Metformin; Uses, Dosage, Side Effects, Drug Interactions

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Metformin is a biguanide hypoglycemic agent used in the treatment of non-insulin-dependent diabetes mellitus not responding to dietary modification. Metformin improves glycemic control by improving insulin sensitivity and decreasing intestinal absorption of glucose. (From Martindale, The Extra Pharmacopoeia, 30th ed, p289)
Metformin is an agent belonging to the biguanide class of antidiabetics with antihyperglycemic activity. Metformin is associated with a very low incidence of lactic acidosis. This agent helps reduce LDL cholesterol and triglyceride levels, and is not associated with weight gain, and prevents the cardiovascular complications of diabetes. Metformin is not metabolized and is excreted unchanged by the kidneys.

Metformin is a biguanide antihyperglycemic agent used for treating non-insulin-dependent diabetes mellitus (NIDDM). It is the first-line medication for the treatment of type 2 diabetes, particularly in people who are overweight. It is also used in the treatment of polycystic ovary syndrome. Limited evidence suggests metformin may prevent the cardiovascular disease and cancer complications of diabetes. It improves glycemic control by decreasing hepatic glucose production, decreasing glucose absorption and increasing insulin-mediated glucose uptake. Metformin may induce weight loss and is the drug of choice for obese NIDDM patients. Use of metformin is associated with modest weight loss.

Mechanism of Action of Metformin

Metformin’s mechanisms of action differ from other classes of oral antihyperglycemic agents. Metformin decreases blood glucose levels by decreasing hepatic glucose production, decreasing intestinal absorption of glucose, and improving insulin sensitivity by increasing peripheral glucose uptake and utilization. These effects are mediated by the initial activation by metformin of AMP-activated protein kinase (AMPK), a liver enzyme that plays an important role in insulin signaling, whole body energy balance, and the metabolism of glucose and fats. Activation of AMPK is required for metformin’s inhibitory effect on the production of glucose by liver cells. Increased peripheral utilization of glucose may be due to improved insulin binding to insulin receptors. Metformin administration also increases AMPK activity in skeletal muscle. AMPK is known to cause GLUT4 deployment to the plasma membrane, resulting in insulin-independent glucose uptake. The rare side effect, lactic acidosis, is thought to be caused by the decreased liver uptake of serum lactate, one of the substrates of gluconeogenesis. In those with healthy renal function, the slight excess is simply cleared. However, those with a severe renal impairment may accumulate clinically significant serum lactic acid levels. Other conditions that may precipitate lactic acidosis include severe hepatic disease and acute/decompensated heart failure.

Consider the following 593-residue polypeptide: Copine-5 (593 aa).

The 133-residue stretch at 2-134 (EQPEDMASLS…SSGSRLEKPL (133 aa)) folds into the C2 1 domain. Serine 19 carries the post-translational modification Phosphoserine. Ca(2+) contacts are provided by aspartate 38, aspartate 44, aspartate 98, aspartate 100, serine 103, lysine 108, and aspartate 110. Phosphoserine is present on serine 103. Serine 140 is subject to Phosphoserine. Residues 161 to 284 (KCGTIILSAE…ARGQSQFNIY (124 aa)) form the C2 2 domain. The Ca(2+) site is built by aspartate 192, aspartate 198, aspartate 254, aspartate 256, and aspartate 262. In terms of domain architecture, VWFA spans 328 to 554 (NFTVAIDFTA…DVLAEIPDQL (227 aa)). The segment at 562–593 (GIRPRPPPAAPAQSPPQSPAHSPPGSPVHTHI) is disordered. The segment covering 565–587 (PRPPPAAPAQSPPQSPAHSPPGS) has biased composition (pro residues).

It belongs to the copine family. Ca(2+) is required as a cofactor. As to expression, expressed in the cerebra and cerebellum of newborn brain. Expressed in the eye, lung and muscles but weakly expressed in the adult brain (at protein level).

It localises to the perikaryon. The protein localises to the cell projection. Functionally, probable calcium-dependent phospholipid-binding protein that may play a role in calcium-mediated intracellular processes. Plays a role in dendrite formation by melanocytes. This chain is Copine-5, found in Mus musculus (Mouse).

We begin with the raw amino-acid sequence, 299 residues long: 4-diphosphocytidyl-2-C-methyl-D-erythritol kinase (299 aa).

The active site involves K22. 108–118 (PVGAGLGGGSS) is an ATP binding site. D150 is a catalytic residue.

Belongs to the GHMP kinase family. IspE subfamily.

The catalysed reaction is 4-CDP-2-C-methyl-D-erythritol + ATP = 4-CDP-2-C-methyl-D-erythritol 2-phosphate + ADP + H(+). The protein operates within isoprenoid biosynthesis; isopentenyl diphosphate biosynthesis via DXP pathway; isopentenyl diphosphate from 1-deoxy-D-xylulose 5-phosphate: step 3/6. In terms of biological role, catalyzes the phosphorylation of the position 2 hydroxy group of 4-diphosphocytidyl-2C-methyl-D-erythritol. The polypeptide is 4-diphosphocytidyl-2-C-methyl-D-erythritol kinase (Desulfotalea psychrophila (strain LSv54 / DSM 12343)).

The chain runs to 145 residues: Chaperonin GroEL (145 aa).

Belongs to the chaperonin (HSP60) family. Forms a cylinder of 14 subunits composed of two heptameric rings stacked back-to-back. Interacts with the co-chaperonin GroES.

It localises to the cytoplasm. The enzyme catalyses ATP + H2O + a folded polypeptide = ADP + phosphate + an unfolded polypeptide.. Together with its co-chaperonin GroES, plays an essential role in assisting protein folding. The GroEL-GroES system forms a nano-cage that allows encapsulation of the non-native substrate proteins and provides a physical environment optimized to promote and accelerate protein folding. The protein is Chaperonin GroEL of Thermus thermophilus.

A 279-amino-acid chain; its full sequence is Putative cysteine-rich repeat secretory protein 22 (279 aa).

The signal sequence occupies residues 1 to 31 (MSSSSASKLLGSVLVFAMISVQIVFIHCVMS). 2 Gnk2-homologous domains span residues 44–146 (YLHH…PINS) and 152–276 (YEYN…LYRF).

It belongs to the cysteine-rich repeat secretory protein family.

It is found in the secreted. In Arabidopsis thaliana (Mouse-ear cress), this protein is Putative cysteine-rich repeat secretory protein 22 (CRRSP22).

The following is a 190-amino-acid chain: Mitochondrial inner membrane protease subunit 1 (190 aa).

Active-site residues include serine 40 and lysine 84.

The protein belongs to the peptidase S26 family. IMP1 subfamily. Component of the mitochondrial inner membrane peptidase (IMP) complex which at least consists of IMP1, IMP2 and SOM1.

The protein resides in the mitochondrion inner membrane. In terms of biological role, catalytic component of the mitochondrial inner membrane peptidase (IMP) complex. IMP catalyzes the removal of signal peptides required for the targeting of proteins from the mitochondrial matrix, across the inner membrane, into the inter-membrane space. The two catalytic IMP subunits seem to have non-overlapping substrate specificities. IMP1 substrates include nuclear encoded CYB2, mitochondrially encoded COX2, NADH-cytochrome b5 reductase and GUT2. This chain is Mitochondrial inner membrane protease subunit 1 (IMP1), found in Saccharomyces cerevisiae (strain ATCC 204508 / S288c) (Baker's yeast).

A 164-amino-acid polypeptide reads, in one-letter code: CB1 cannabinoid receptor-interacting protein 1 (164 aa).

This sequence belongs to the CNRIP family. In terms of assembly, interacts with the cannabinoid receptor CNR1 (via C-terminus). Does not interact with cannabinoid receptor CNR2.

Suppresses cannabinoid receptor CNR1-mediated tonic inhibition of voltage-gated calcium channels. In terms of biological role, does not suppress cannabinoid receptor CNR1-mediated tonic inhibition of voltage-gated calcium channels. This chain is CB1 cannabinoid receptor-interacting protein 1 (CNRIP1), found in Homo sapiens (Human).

Indications of Metformin

  • Diabetes, Type 2
  • Polycystic Ovary Syndrome
  • Diabetes, Type 3c
  • Insulin Resistance Syndrome
  • Female Infertility
  • For use as an adjunct to diet and exercise in adult patients (18 years and older) with NIDDM. May also be used for the management of metabolic and reproductive abnormalities associated with polycystic ovary syndrome (PCOS). Jentadueto is for the treatment of patients when both linagliptin and metformin is appropriate.

Dosage of Metformin

  • Strengths: 500 mg; 750 mg; 850 mg; 1000 mg; 500 mg/5 mL

Diabetes Type 2

Immediate-release

  • Initial dose: 500 mg orally twice a day or 850 mg orally once a day
  • Dose titration: Increase in 500 mg weekly increments or 850 mg every 2 weeks as tolerated
  • Maintenance dose: 2000 mg daily in divided doses
  • Maximum dose: 2550 mg/day

Extended-release

  • Initial dose: 500 to 1000 mg orally once a day
  • Dose titration: Increase in 500 mg weekly increments as tolerated
  • Maintenance dose: 2000 mg daily
  • Maximum dose: 2500 mg daily

Pediatric Diabetes Type 2

10 years or older
Immediate-release

  • Initial dose: 500 mg orally twice a day
  • Dose titration: Increase in 500 mg weekly increments as tolerated
  • Maintenance dose: 2000 mg daily
  • Maximum dose: 2000 mg daily

Side Effects of Metformin

Most common

More common

Less common

  • Abnormal stools
  • bad, unusual, or unpleasant (after) taste
  • change in taste
  • difficulty with moving
  • discoloration of the fingernails or toenails
  • flu-like symptoms
  • joint pain
  • rash
  • runny nose
  • sneezing
  • stuffy nose
  • swollen joints

Drug Interactions of Metformin

Metformin may interact with following drugs, supplements & may decrease the efficacy of the drug

Pregnancy & Lactation of Metformin

FDA Pregnancy Category B

Pregnancy

This medication should not be used during pregnancy. If you become pregnant while taking this medication, contact your doctor immediately.

Lactation

Metformin is believed to pass into breast milk. This medication should not be used if you are breastfeeding.

References

 

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